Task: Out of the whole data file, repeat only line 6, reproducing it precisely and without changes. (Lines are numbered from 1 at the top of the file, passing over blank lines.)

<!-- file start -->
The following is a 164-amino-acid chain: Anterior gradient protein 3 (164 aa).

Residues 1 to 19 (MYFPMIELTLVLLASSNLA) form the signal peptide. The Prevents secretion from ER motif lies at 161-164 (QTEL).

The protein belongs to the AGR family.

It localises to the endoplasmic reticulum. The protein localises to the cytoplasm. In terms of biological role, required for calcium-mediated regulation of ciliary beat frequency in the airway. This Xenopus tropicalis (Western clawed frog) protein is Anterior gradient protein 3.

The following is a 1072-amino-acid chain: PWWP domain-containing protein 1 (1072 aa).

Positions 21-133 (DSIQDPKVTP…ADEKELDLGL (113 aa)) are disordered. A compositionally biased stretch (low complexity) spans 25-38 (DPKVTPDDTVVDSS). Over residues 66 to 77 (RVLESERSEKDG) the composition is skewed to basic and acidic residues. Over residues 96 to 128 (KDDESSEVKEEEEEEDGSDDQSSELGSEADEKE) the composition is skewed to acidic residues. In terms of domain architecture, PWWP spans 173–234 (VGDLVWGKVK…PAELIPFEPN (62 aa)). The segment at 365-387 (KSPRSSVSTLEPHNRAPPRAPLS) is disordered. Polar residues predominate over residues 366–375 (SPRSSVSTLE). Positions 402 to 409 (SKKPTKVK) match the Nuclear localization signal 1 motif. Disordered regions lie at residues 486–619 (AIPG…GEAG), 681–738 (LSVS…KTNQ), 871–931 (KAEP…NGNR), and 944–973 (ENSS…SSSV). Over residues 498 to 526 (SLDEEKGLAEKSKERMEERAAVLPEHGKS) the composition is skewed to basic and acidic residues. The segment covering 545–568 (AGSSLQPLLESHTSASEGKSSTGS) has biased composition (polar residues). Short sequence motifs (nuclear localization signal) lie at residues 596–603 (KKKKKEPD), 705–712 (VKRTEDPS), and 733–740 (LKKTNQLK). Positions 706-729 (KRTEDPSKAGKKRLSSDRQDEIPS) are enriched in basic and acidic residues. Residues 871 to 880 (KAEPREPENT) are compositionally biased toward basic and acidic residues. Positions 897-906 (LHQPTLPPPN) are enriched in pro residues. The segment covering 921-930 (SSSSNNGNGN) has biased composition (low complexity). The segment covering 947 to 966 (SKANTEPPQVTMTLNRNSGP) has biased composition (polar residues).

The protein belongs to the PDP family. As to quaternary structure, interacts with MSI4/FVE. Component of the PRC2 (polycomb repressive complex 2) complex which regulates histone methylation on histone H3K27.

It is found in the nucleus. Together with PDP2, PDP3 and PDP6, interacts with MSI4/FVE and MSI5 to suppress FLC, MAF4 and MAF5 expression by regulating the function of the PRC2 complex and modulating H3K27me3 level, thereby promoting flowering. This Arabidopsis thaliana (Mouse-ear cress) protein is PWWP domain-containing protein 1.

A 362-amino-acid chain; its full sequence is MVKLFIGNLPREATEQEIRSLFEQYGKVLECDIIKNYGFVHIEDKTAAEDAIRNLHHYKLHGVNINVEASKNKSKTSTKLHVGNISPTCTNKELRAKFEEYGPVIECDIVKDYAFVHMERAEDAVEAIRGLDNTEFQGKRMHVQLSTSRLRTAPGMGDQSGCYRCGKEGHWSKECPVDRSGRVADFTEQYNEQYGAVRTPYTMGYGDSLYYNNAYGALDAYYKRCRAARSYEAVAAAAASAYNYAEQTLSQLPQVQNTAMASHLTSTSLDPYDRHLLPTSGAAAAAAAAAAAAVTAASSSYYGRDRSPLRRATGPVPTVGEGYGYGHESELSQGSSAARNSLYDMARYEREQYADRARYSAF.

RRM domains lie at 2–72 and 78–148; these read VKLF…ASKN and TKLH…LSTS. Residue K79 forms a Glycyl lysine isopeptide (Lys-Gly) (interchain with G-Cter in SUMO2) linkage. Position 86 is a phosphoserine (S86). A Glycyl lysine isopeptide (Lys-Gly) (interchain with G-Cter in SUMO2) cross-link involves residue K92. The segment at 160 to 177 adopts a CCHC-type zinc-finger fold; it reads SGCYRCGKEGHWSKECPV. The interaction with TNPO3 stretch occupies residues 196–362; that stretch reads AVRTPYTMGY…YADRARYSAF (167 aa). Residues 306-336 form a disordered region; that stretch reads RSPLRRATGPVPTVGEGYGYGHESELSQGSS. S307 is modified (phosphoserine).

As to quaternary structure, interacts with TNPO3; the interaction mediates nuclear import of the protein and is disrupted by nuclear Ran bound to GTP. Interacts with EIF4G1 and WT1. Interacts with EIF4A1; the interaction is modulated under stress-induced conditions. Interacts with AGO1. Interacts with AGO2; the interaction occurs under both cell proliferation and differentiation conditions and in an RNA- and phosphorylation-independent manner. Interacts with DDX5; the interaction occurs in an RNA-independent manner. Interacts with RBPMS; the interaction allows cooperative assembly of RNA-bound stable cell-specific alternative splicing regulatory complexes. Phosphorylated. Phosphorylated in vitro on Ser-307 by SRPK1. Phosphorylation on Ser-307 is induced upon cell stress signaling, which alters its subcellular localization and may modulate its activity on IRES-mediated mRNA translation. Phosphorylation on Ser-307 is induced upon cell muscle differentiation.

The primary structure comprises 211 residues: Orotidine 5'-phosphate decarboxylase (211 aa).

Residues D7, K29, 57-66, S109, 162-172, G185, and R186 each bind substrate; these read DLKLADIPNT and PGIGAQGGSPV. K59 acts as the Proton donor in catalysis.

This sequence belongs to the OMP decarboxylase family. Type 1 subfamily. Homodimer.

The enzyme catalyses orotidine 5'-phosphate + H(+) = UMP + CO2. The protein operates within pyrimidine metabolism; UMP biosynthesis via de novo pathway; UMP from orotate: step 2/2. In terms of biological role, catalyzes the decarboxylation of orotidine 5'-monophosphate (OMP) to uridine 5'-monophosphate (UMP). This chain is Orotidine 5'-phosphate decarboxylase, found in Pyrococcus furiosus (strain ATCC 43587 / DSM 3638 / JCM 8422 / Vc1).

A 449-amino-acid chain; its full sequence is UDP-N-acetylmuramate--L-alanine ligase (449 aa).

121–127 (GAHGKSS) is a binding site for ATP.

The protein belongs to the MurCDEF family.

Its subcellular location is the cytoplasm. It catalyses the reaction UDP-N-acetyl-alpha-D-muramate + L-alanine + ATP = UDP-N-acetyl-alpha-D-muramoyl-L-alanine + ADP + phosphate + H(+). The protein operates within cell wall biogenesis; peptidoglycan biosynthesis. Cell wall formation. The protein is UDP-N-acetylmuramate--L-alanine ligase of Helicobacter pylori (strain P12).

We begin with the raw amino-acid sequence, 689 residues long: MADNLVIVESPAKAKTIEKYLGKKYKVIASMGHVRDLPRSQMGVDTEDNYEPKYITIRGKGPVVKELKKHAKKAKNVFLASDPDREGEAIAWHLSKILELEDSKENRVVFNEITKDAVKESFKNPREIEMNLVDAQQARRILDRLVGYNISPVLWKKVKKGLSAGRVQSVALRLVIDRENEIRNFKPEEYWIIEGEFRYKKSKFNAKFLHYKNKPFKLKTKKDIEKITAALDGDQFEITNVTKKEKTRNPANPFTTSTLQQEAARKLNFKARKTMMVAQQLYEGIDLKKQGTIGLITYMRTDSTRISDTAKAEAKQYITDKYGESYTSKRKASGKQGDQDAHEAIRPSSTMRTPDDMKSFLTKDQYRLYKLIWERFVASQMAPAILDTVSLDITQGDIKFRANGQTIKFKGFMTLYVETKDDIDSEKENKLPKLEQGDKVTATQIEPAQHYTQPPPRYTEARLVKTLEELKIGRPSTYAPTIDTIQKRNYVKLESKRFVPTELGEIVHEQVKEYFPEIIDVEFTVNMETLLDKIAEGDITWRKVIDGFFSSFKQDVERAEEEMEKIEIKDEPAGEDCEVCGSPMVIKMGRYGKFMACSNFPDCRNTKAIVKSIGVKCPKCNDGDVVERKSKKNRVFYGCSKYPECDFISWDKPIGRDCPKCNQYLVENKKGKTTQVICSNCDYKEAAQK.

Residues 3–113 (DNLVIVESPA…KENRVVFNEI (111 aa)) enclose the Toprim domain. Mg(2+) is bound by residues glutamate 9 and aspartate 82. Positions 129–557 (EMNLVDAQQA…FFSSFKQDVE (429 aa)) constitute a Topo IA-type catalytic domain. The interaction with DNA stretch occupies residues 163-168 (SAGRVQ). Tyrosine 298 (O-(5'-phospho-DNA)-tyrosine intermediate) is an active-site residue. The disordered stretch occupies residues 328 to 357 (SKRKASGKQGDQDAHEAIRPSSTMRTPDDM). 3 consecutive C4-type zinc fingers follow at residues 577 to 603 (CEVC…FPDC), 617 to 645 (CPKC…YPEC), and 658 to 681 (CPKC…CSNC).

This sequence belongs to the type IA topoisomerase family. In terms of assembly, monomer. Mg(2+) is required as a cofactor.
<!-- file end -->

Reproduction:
Positions 21-133 (DSIQDPKVTP…ADEKELDLGL (113 aa)) are disordered. A compositionally biased stretch (low complexity) spans 25-38 (DPKVTPDDTVVDSS). Over residues 66 to 77 (RVLESERSEKDG) the composition is skewed to basic and acidic residues. Over residues 96 to 128 (KDDESSEVKEEEEEEDGSDDQSSELGSEADEKE) the composition is skewed to acidic residues. In terms of domain architecture, PWWP spans 173–234 (VGDLVWGKVK…PAELIPFEPN (62 aa)). The segment at 365-387 (KSPRSSVSTLEPHNRAPPRAPLS) is disordered. Polar residues predominate over residues 366–375 (SPRSSVSTLE). Positions 402 to 409 (SKKPTKVK) match the Nuclear localization signal 1 motif. Disordered regions lie at residues 486–619 (AIPG…GEAG), 681–738 (LSVS…KTNQ), 871–931 (KAEP…NGNR), and 944–973 (ENSS…SSSV). Over residues 498 to 526 (SLDEEKGLAEKSKERMEERAAVLPEHGKS) the composition is skewed to basic and acidic residues. The segment covering 545–568 (AGSSLQPLLESHTSASEGKSSTGS) has biased composition (polar residues). Short sequence motifs (nuclear localization signal) lie at residues 596–603 (KKKKKEPD), 705–712 (VKRTEDPS), and 733–740 (LKKTNQLK). Positions 706-729 (KRTEDPSKAGKKRLSSDRQDEIPS) are enriched in basic and acidic residues. Residues 871 to 880 (KAEPREPENT) are compositionally biased toward basic and acidic residues. Positions 897-906 (LHQPTLPPPN) are enriched in pro residues. The segment covering 921-930 (SSSSNNGNGN) has biased composition (low complexity). The segment covering 947 to 966 (SKANTEPPQVTMTLNRNSGP) has biased composition (polar residues).